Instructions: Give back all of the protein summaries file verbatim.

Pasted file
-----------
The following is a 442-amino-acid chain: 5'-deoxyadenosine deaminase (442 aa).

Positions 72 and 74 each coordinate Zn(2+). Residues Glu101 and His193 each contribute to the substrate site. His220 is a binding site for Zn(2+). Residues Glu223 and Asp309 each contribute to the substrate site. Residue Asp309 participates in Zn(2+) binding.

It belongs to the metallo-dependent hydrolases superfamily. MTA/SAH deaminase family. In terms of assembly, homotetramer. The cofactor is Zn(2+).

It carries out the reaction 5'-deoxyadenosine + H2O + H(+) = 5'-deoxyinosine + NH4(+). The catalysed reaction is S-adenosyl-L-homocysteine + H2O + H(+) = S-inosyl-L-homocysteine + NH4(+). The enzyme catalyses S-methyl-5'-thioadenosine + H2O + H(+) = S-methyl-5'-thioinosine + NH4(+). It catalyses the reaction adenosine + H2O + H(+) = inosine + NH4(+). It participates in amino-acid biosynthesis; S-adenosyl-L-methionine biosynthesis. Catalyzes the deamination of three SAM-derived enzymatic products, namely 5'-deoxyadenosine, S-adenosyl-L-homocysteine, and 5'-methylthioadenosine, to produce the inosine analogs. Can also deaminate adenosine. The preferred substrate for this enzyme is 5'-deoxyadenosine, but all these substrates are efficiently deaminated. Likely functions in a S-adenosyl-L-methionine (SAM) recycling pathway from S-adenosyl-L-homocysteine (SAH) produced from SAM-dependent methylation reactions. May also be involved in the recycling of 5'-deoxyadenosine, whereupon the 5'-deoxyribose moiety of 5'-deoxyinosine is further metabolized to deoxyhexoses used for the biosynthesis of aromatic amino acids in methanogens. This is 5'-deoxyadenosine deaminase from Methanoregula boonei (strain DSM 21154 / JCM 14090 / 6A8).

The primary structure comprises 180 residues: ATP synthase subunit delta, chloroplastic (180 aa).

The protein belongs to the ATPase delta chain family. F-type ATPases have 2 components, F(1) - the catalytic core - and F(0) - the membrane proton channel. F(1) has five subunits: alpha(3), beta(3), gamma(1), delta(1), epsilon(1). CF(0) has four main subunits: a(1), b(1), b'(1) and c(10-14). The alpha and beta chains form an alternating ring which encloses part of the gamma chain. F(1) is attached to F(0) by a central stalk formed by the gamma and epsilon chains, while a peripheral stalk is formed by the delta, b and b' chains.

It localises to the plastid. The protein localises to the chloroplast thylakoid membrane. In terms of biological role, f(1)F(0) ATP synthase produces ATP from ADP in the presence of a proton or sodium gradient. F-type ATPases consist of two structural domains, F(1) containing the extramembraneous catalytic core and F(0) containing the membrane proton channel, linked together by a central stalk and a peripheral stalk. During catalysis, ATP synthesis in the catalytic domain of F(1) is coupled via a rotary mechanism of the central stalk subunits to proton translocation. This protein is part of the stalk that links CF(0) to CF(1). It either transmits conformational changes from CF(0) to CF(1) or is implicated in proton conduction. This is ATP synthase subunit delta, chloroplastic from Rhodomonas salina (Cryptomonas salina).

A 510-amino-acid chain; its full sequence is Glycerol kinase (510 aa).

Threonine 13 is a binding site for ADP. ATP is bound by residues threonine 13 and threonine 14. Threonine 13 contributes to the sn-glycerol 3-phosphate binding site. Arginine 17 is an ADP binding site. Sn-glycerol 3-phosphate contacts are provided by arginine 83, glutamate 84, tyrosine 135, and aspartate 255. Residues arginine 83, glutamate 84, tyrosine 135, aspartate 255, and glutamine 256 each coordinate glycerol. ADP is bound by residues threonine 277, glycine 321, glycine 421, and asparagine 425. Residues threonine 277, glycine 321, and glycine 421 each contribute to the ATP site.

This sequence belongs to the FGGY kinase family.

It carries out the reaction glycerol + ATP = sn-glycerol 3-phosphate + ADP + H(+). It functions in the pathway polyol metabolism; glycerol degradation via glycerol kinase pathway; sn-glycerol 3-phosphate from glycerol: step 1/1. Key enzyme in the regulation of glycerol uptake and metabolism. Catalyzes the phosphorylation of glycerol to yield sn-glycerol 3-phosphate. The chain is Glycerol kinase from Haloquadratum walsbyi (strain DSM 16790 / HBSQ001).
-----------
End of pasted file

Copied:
The following is a 442-amino-acid chain: 5'-deoxyadenosine deaminase (442 aa).

Positions 72 and 74 each coordinate Zn(2+). Residues Glu101 and His193 each contribute to the substrate site. His220 is a binding site for Zn(2+). Residues Glu223 and Asp309 each contribute to the substrate site. Residue Asp309 participates in Zn(2+) binding.

It belongs to the metallo-dependent hydrolases superfamily. MTA/SAH deaminase family. In terms of assembly, homotetramer. The cofactor is Zn(2+).

It carries out the reaction 5'-deoxyadenosine + H2O + H(+) = 5'-deoxyinosine + NH4(+). The catalysed reaction is S-adenosyl-L-homocysteine + H2O + H(+) = S-inosyl-L-homocysteine + NH4(+). The enzyme catalyses S-methyl-5'-thioadenosine + H2O + H(+) = S-methyl-5'-thioinosine + NH4(+). It catalyses the reaction adenosine + H2O + H(+) = inosine + NH4(+). It participates in amino-acid biosynthesis; S-adenosyl-L-methionine biosynthesis. Catalyzes the deamination of three SAM-derived enzymatic products, namely 5'-deoxyadenosine, S-adenosyl-L-homocysteine, and 5'-methylthioadenosine, to produce the inosine analogs. Can also deaminate adenosine. The preferred substrate for this enzyme is 5'-deoxyadenosine, but all these substrates are efficiently deaminated. Likely functions in a S-adenosyl-L-methionine (SAM) recycling pathway from S-adenosyl-L-homocysteine (SAH) produced from SAM-dependent methylation reactions. May also be involved in the recycling of 5'-deoxyadenosine, whereupon the 5'-deoxyribose moiety of 5'-deoxyinosine is further metabolized to deoxyhexoses used for the biosynthesis of aromatic amino acids in methanogens. This is 5'-deoxyadenosine deaminase from Methanoregula boonei (strain DSM 21154 / JCM 14090 / 6A8).

The primary structure comprises 180 residues: ATP synthase subunit delta, chloroplastic (180 aa).

The protein belongs to the ATPase delta chain family. F-type ATPases have 2 components, F(1) - the catalytic core - and F(0) - the membrane proton channel. F(1) has five subunits: alpha(3), beta(3), gamma(1), delta(1), epsilon(1). CF(0) has four main subunits: a(1), b(1), b'(1) and c(10-14). The alpha and beta chains form an alternating ring which encloses part of the gamma chain. F(1) is attached to F(0) by a central stalk formed by the gamma and epsilon chains, while a peripheral stalk is formed by the delta, b and b' chains.

It localises to the plastid. The protein localises to the chloroplast thylakoid membrane. In terms of biological role, f(1)F(0) ATP synthase produces ATP from ADP in the presence of a proton or sodium gradient. F-type ATPases consist of two structural domains, F(1) containing the extramembraneous catalytic core and F(0) containing the membrane proton channel, linked together by a central stalk and a peripheral stalk. During catalysis, ATP synthesis in the catalytic domain of F(1) is coupled via a rotary mechanism of the central stalk subunits to proton translocation. This protein is part of the stalk that links CF(0) to CF(1). It either transmits conformational changes from CF(0) to CF(1) or is implicated in proton conduction. This is ATP synthase subunit delta, chloroplastic from Rhodomonas salina (Cryptomonas salina).

A 510-amino-acid chain; its full sequence is Glycerol kinase (510 aa).

Threonine 13 is a binding site for ADP. ATP is bound by residues threonine 13 and threonine 14. Threonine 13 contributes to the sn-glycerol 3-phosphate binding site. Arginine 17 is an ADP binding site. Sn-glycerol 3-phosphate contacts are provided by arginine 83, glutamate 84, tyrosine 135, and aspartate 255. Residues arginine 83, glutamate 84, tyrosine 135, aspartate 255, and glutamine 256 each coordinate glycerol. ADP is bound by residues threonine 277, glycine 321, glycine 421, and asparagine 425. Residues threonine 277, glycine 321, and glycine 421 each contribute to the ATP site.

This sequence belongs to the FGGY kinase family.

It carries out the reaction glycerol + ATP = sn-glycerol 3-phosphate + ADP + H(+). It functions in the pathway polyol metabolism; glycerol degradation via glycerol kinase pathway; sn-glycerol 3-phosphate from glycerol: step 1/1. Key enzyme in the regulation of glycerol uptake and metabolism. Catalyzes the phosphorylation of glycerol to yield sn-glycerol 3-phosphate. The chain is Glycerol kinase from Haloquadratum walsbyi (strain DSM 16790 / HBSQ001).